James and Suzanne Gindlesperger have long shared a fascination with the Civil War. Both have ancestors who fought in the Civil War, so it wasn't unnatural for James to be exploring the Civil War section of a local cemetery in the early 1990s while his daughter obtained information from nearby grave stones for a college project. When he discovered the grave of an escapee from Libby Prison he began a project of his own, hoping to learn more of the escapee, who apparently had been a local citizen. Several trips to the National Archives uncovered some limited information about the escape, but there were still some holes in the story. He contacted the National Park Service and asked if they could flesh out what he had uncovered. The surprising answer was that they had even less information, and they asked if they could use the information that James had discovered. They also suggested that he publish what he had found, resulting in his first book, Escape from Libby Prison.
That book received the George Washington Honor Medal for Excellence from the Freedoms Foundation at Valley Forge, was featured in a Discovery Channel documentary, and was optioned by Warner Brothers to be made into a feature movie. The screenplay was written and Tom Hanks and Dylan Sellers were selected as co-producers before Warner Brothers decided to drop the film from their production schedule.
Escape from Libby Prison was followed by two more books, Seed Corn of the Confederacy and Fire on the Water, with the latter gaining James his second George Washington Honor Medal for Excellence.
In the meantime, James and Suzanne had been visiting battlefields all over the East over a span of more than 25 years, and they had collected hundreds of photos and stories. They decided to do a joint venture, writing So You Think You Know Gettysburg?, a series of stories of the men and monuments at Gettysburg. Their first book together resulted in a Bronze Medal award in the ForeWord Reviews Book of the Year in 2010. The book's success led them to write two more books in the So You Think You Know . . . series: So You Think You Know Antietam?, and a second volume of So You Think You Know Gettysburg?.
Following publication of the second volume of So You Think You Know Gettysburg?, Suzanne began laying the groundwork for their next project together, researching the field hospitals that arose following the Battle of Gettysburg. While she was doing that, James stepped outside the Civil War genre to begin a separate project that he had been hoping to do for a long time. That project culminated with his acclaimed book, Arlington: A Color Guide to America's Most Famous Cemetery published in 2017. Arlingtonfeatures a history of the cemetery, a discussion of how the unknown soldiers were selected and by whom, and a collection of the heroic accounts of some 250 men and women interred there. It was quickly selected to be carried in the gift shops of such prestigious institutions as the cemetery itself, the National Building Museum, the Library of Congress, the National Gallery of Art, the Smithsonian Museum Shops, and the Manassas Museum Store, Late in the summer of 2018 James received word that his Arlington book had been awarded the Silver Medal in the Travel Book Category in ForeWord Review's Book of the Year competition.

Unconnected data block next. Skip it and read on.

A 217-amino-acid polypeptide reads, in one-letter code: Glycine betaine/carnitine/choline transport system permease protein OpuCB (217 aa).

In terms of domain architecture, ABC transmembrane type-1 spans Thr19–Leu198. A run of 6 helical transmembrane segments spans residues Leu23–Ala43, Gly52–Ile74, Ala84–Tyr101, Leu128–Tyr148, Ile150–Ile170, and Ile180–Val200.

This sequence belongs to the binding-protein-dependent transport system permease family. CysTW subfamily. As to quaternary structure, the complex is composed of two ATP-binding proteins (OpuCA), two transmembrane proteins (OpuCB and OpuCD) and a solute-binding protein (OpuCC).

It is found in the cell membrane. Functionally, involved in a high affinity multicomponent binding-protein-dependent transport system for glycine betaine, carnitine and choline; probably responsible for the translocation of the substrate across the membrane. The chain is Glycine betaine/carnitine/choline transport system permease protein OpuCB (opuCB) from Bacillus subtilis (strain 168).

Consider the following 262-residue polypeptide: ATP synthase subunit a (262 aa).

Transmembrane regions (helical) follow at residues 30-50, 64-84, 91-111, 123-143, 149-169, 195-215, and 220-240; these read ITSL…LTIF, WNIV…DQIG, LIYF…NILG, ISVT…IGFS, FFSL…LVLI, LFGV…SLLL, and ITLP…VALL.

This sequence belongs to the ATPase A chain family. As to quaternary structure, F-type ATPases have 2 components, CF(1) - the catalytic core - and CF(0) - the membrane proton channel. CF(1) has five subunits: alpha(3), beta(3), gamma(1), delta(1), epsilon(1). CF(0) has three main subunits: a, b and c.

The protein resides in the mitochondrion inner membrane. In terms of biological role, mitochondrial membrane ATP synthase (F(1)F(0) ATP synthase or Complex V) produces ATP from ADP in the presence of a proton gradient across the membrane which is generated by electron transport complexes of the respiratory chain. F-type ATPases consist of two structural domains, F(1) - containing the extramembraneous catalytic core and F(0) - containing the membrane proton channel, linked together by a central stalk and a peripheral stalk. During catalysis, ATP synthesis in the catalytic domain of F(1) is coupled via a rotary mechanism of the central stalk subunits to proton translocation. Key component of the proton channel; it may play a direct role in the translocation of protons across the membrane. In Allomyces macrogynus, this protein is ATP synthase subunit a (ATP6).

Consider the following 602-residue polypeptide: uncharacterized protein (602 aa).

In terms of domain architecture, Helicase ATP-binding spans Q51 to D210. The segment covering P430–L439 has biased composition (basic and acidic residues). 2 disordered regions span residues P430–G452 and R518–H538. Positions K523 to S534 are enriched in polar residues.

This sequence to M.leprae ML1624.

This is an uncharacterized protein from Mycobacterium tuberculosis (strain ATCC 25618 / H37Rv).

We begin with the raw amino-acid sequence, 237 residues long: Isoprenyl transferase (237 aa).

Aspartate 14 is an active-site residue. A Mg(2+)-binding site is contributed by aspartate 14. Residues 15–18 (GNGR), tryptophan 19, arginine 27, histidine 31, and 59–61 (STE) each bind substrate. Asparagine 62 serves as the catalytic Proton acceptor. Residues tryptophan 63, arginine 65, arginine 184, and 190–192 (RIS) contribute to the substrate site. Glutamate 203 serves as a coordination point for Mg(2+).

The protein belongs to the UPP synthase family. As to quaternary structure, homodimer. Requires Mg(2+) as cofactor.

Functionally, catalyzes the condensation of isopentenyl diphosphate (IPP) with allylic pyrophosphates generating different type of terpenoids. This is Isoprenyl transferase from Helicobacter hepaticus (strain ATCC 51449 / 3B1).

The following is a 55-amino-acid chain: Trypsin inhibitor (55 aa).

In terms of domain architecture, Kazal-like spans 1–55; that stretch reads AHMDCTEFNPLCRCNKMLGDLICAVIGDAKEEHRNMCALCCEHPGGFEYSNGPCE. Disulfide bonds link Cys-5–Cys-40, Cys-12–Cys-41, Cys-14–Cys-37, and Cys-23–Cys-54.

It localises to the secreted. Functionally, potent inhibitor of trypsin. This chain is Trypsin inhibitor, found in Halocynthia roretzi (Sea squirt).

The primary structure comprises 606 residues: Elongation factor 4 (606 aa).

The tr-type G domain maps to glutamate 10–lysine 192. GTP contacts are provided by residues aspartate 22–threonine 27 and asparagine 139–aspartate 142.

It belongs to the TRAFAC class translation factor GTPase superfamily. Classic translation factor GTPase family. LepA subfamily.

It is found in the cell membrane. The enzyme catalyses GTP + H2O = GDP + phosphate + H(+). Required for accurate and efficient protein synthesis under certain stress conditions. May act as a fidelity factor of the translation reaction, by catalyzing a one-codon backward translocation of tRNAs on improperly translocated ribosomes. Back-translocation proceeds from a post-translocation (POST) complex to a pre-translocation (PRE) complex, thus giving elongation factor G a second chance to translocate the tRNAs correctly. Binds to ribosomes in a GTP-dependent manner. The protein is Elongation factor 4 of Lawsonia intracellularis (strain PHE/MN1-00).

Having completed that rewarding project, James joined Suzanne in the Gettysburg field hospital research, although the press of other projects led Suzanne to turn over the writing duties to James. Bullets and Bandages: The Aid Stations and Field Hospitals at Gettysburg was published by Blair in December 2020. The book was recently announced as the winner of the prestigious 2021 Bachelder-Coddington Literary Award for the best book about the Gettysburg campaign written in 2020.
With that project completed, the two have no intention of sitting back and taking it easy. Suzanne plans to follow her longtime dream of writing an historical novel, the subject of which hasn't been finalized yet, although she has a number of ideas from which to choose.
While she is working on that, James plans to resume his research into the trial of Henry Wirz, commandant of Andersonville prison and the only person hanged for war crimes for actions in the Civil War.
James is a member of the Sons of Union Veterans, and he and Suzanne are both members of the Friends of Gettysburg Foundation, Save Historic Antietam Foundation, Friends of Flight 93, the National Trust for Historic Preservation, the American Battlefield Trust, and the Johnstown Area Heritage Association.
James has served as a consultant on a joint project initiated by National Geographic, NASA, Google Earth, and Carnegie Mellon University to map and digitally photograph Civil War sites using high resolution robotic cameras with full panoramic capability.
In addition to the organizations listed above, Suzanne is co-founder of PennWriters, a professional organization of published and aspiring writers.
James and Suzanne live in Johnstown, Pennsylvania and they regularly do book signings and lectures throughout the eastern United States. If you would like them to speak to your group or make an appearance at your event, please contact them to schedule.